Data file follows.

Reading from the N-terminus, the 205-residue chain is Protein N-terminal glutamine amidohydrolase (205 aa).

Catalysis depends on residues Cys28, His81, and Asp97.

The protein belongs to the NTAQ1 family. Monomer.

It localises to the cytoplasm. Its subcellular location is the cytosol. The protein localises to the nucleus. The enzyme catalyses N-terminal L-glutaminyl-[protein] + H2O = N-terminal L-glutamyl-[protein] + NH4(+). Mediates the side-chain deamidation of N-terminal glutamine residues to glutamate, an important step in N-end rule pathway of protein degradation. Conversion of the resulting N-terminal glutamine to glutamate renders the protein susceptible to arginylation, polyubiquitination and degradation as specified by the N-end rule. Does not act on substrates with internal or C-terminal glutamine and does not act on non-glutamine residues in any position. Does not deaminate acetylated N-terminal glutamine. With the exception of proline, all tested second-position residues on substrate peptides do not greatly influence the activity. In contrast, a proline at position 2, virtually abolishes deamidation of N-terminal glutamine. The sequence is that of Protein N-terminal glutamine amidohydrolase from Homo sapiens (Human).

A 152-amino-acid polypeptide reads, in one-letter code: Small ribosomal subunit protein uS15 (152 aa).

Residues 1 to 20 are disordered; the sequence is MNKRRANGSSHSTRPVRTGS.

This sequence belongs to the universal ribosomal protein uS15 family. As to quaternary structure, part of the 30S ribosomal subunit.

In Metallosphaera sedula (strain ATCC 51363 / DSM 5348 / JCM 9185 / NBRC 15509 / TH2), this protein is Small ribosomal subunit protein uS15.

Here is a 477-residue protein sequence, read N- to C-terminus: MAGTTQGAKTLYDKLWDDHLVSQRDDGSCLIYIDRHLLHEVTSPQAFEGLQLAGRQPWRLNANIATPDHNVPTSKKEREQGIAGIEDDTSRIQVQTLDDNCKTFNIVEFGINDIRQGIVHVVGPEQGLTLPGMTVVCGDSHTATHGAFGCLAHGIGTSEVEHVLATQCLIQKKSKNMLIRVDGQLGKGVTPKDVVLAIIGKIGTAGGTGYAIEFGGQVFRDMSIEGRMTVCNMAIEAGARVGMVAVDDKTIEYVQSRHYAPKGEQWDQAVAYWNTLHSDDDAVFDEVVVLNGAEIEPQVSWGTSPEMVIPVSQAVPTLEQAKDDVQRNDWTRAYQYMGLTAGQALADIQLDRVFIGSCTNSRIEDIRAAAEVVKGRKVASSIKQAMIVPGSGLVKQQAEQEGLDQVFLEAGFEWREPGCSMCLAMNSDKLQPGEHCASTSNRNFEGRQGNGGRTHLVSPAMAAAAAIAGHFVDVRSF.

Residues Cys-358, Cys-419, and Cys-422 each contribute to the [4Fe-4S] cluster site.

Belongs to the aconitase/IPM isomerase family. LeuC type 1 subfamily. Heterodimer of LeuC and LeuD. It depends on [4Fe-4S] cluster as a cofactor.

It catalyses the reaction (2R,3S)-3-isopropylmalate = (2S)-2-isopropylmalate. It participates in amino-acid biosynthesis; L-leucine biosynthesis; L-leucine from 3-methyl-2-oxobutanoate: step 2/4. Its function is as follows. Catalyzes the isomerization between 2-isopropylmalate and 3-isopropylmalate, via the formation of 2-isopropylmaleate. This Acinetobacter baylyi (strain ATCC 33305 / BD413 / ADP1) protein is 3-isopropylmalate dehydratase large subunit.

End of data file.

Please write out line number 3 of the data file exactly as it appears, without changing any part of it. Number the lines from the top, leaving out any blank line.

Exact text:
The protein belongs to the NTAQ1 family. Monomer.